Speaking at last year’s Islay Festival, Campbell discussed the challenges associated with expanding Laphroaig – particularly the contribution from the distillery’s floor maltings and the role of No 1 spirit still (larger and run quickly to give a different character).
‘If the ratio of either of those shifts, then we lose character,’ he said. Nonetheless, he added, ‘expansion will have to happen’.
More spirit: Bruichladdich has ramped up production without physical expansion
There’s no increase in capacity at Bruichladdich, but the ownership of French group Rémy Cointreau has seen a steady increase in production levels to 1m lpa in 2017; when the distillery was first revived in 2001, it could only afford to make a fraction of that amount of spirit.
As production increases, warehousing has expanded too, with the construction of three new 10,000-cask cells beginning in November last year.
Bruichladdich’s maltings closed in 1962, but distillery managers have spoken in the past of their long-term ambition to malt on-site again – initially for Islay-grown barley, but then possibly for Scottish-grown barley as well.
Back from the dead: Most thought that Port Ellen would never make whisky again
While the revived Port Ellen will have a handy supply of malt from the neighbouring maltings and be able to mature its spirit in the existing seafront warehouses, a new distillery has to be constructed.
This facility will contain a pair of stills and condensers made to the same design as the old equipment – part of Diageo’s £35m plans to revive Port Ellen and Brora in the Highlands.
Port Ellen redux will have a capacity of 800,000 lpa per year, and the plan is to have the distillery up and running by 2020.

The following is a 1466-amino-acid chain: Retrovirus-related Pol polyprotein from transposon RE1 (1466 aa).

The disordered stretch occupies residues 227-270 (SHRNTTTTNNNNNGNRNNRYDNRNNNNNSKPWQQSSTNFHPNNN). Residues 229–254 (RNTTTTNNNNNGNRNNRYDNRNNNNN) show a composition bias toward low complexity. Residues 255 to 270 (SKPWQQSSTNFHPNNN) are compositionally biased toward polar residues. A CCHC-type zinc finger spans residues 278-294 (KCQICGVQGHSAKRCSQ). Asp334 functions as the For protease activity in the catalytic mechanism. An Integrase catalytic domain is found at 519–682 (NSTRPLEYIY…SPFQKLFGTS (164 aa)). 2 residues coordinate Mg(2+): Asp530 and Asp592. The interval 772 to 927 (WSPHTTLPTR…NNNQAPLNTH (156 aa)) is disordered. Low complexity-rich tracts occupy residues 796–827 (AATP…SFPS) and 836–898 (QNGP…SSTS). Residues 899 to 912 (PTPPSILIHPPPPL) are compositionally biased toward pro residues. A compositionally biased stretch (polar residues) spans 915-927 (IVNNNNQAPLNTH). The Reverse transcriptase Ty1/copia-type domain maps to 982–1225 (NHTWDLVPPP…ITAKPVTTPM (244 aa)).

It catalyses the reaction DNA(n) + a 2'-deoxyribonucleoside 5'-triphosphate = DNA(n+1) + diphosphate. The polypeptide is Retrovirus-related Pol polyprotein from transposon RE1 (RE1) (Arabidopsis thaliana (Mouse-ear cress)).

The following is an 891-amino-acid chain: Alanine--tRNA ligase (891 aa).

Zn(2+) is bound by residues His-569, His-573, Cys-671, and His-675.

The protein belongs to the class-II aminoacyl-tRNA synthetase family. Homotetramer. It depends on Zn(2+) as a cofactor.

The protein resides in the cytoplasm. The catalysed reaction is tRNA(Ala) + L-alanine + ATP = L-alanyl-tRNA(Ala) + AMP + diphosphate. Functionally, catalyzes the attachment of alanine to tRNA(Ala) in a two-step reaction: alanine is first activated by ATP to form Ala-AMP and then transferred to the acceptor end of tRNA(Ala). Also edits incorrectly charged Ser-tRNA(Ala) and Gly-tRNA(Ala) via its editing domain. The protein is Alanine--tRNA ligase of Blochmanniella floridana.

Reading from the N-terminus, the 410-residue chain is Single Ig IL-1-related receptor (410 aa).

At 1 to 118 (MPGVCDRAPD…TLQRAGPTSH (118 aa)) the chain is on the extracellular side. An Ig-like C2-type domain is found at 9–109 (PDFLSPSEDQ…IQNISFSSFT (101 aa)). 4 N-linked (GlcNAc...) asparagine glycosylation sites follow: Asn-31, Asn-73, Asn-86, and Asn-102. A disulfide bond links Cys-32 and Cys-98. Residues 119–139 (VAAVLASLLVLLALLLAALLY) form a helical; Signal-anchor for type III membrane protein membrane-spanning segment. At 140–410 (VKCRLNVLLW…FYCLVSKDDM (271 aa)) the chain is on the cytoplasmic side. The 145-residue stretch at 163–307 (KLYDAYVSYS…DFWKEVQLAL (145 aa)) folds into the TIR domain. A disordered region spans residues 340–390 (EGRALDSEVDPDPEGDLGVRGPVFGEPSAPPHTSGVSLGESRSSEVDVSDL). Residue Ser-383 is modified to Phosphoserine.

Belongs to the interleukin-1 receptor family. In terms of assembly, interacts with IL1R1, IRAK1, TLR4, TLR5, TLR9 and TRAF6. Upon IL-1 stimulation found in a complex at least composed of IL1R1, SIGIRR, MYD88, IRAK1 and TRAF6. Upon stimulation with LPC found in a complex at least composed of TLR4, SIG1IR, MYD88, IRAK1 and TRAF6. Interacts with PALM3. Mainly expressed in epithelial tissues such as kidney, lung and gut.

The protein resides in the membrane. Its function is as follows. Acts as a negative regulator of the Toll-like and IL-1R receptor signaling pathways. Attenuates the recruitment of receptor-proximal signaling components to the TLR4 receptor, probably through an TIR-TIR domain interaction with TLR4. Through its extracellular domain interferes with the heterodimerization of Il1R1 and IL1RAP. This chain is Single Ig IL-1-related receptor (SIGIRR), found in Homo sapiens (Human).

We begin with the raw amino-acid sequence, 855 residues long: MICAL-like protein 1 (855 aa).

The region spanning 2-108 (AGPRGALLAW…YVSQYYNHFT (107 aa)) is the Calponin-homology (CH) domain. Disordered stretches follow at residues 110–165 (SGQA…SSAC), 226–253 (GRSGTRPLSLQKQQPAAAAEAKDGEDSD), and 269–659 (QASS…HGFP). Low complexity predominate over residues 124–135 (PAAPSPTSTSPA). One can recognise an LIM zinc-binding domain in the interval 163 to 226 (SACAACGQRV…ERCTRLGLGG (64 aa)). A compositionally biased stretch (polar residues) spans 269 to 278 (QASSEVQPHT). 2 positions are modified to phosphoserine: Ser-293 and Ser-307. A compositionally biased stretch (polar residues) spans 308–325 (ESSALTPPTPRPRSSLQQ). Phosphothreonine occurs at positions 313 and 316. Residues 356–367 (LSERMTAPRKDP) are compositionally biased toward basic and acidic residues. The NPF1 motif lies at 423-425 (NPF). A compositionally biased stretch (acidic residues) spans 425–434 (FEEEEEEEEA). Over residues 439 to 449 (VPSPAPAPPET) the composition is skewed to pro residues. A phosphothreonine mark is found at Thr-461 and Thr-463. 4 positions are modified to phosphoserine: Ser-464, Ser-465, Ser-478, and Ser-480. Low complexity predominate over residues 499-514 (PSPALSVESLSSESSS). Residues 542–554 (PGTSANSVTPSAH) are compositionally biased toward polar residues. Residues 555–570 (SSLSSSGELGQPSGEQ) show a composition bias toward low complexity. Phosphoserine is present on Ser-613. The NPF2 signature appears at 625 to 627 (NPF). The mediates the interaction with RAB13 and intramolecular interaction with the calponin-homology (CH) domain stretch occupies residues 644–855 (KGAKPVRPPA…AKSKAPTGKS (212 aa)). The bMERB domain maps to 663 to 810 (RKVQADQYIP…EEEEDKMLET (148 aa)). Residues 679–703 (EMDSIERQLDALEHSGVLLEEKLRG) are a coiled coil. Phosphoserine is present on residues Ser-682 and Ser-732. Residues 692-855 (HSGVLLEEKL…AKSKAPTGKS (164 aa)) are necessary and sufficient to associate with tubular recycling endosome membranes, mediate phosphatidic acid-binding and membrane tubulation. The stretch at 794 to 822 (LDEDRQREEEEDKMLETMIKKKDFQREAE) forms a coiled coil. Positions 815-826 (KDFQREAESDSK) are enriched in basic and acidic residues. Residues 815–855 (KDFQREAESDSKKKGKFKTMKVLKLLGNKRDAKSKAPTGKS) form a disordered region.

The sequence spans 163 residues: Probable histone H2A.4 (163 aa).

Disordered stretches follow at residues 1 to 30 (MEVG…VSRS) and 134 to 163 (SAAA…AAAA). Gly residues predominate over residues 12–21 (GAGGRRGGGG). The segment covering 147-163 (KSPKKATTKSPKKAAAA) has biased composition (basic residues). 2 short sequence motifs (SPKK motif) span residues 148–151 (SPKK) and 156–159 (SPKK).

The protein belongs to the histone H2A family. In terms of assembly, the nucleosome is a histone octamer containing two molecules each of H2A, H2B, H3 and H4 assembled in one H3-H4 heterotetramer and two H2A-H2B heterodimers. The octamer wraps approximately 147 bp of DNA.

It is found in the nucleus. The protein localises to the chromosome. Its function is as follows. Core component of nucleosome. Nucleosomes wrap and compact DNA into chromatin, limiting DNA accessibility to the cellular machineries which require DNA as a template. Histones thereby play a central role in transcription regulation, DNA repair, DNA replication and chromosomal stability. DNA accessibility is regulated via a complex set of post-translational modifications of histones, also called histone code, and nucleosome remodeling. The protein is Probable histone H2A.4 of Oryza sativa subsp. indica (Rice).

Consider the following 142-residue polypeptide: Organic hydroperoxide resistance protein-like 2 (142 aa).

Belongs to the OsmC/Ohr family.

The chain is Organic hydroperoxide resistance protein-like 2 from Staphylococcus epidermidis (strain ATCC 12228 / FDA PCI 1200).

New kid: But Islay’s newest distillery will be set up by an old pair of hands in Jim McEwan
Islay’s ninth distillery is due to begin production in time for this year’s Islay Festival at the end of May, drawing visitors to its panoramic views of Jura and the Sound of Islay on the island’s north-east coast.
The distillery itself is characterised by manual operation, long lyne arms, worm tubs and plans to produce an array of different styles of spirit.
Alive and kicking: Gartbreck had looked doomed, but now the dream has been revived
For a long time it seemed that Gartbreck would be Islay’s ninth distillery, but a bitter land dispute between owner Jean Donnay and independent bottler Hunter Laing appeared to have killed the project.
The trouble revolved around Hunter Laing’s abandoned plans to buy Gartbreck, south-west of Bowmore, from Donnay – and the company then moved on to develop Ardnahoe (see above).
Then, in November last year, hope was revived with the news that the two parties had agreed a price to buy the disputed strip of land, without which the Gartbreck project was untenable.
Now the whisky world awaits the next chapter in the Gartbreck story, four years after Donnay secured planning permission for a distillery set to produce peated single malt using direct-fired stills, wooden washbacks and worm tub condensers.
Plus ça change: The revamp at Bunnahabhain is not directly production-related
Some warehouses and distillery houses will be demolished, and the existing eight luxury cottages are being upgraded, with new beach huts suitable for overnight stays also set to be constructed. A new whisky lounge with sea views is being created, and yacht moorings will be installed in the bay.
‘There are a few process-focused projects,’ said Derek Scott, brand director at Distell, the distillery’s owner, ‘but these are really running maintenance. There are no significant production changes.’